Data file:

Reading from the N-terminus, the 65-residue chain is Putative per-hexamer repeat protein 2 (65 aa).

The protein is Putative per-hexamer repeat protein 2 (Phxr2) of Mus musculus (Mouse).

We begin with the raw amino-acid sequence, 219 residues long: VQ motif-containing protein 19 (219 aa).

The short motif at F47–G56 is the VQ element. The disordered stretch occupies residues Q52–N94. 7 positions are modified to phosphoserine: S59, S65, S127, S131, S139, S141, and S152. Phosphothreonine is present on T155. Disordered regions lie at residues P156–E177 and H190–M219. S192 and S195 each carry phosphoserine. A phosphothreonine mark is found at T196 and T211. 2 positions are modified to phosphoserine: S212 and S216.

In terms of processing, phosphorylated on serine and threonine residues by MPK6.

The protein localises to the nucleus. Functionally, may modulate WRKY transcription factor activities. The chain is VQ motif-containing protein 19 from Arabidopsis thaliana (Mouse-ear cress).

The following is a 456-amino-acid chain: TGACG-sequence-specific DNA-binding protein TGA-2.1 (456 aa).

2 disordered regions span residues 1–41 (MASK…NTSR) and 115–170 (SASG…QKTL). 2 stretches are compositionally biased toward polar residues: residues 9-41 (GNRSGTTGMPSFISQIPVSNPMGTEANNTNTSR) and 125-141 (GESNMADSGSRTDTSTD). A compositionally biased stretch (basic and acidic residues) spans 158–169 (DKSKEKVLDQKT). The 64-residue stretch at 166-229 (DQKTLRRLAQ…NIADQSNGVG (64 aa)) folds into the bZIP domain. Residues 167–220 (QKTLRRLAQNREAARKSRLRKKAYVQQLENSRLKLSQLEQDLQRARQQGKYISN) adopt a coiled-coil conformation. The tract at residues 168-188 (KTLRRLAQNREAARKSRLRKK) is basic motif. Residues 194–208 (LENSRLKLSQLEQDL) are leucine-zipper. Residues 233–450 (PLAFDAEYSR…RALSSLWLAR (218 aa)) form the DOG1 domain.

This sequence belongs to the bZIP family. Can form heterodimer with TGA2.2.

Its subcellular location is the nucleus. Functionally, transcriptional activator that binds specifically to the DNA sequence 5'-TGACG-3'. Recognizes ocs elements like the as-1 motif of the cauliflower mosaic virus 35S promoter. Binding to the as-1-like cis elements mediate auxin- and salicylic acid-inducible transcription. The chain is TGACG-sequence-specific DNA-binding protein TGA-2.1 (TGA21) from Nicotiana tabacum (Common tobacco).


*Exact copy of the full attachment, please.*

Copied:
Reading from the N-terminus, the 65-residue chain is Putative per-hexamer repeat protein 2 (65 aa).

The protein is Putative per-hexamer repeat protein 2 (Phxr2) of Mus musculus (Mouse).

We begin with the raw amino-acid sequence, 219 residues long: VQ motif-containing protein 19 (219 aa).

The short motif at F47–G56 is the VQ element. The disordered stretch occupies residues Q52–N94. 7 positions are modified to phosphoserine: S59, S65, S127, S131, S139, S141, and S152. Phosphothreonine is present on T155. Disordered regions lie at residues P156–E177 and H190–M219. S192 and S195 each carry phosphoserine. A phosphothreonine mark is found at T196 and T211. 2 positions are modified to phosphoserine: S212 and S216.

In terms of processing, phosphorylated on serine and threonine residues by MPK6.

The protein localises to the nucleus. Functionally, may modulate WRKY transcription factor activities. The chain is VQ motif-containing protein 19 from Arabidopsis thaliana (Mouse-ear cress).

The following is a 456-amino-acid chain: TGACG-sequence-specific DNA-binding protein TGA-2.1 (456 aa).

2 disordered regions span residues 1–41 (MASK…NTSR) and 115–170 (SASG…QKTL). 2 stretches are compositionally biased toward polar residues: residues 9-41 (GNRSGTTGMPSFISQIPVSNPMGTEANNTNTSR) and 125-141 (GESNMADSGSRTDTSTD). A compositionally biased stretch (basic and acidic residues) spans 158–169 (DKSKEKVLDQKT). The 64-residue stretch at 166-229 (DQKTLRRLAQ…NIADQSNGVG (64 aa)) folds into the bZIP domain. Residues 167–220 (QKTLRRLAQNREAARKSRLRKKAYVQQLENSRLKLSQLEQDLQRARQQGKYISN) adopt a coiled-coil conformation. The tract at residues 168-188 (KTLRRLAQNREAARKSRLRKK) is basic motif. Residues 194–208 (LENSRLKLSQLEQDL) are leucine-zipper. Residues 233–450 (PLAFDAEYSR…RALSSLWLAR (218 aa)) form the DOG1 domain.

This sequence belongs to the bZIP family. Can form heterodimer with TGA2.2.

Its subcellular location is the nucleus. Functionally, transcriptional activator that binds specifically to the DNA sequence 5'-TGACG-3'. Recognizes ocs elements like the as-1 motif of the cauliflower mosaic virus 35S promoter. Binding to the as-1-like cis elements mediate auxin- and salicylic acid-inducible transcription. The chain is TGACG-sequence-specific DNA-binding protein TGA-2.1 (TGA21) from Nicotiana tabacum (Common tobacco).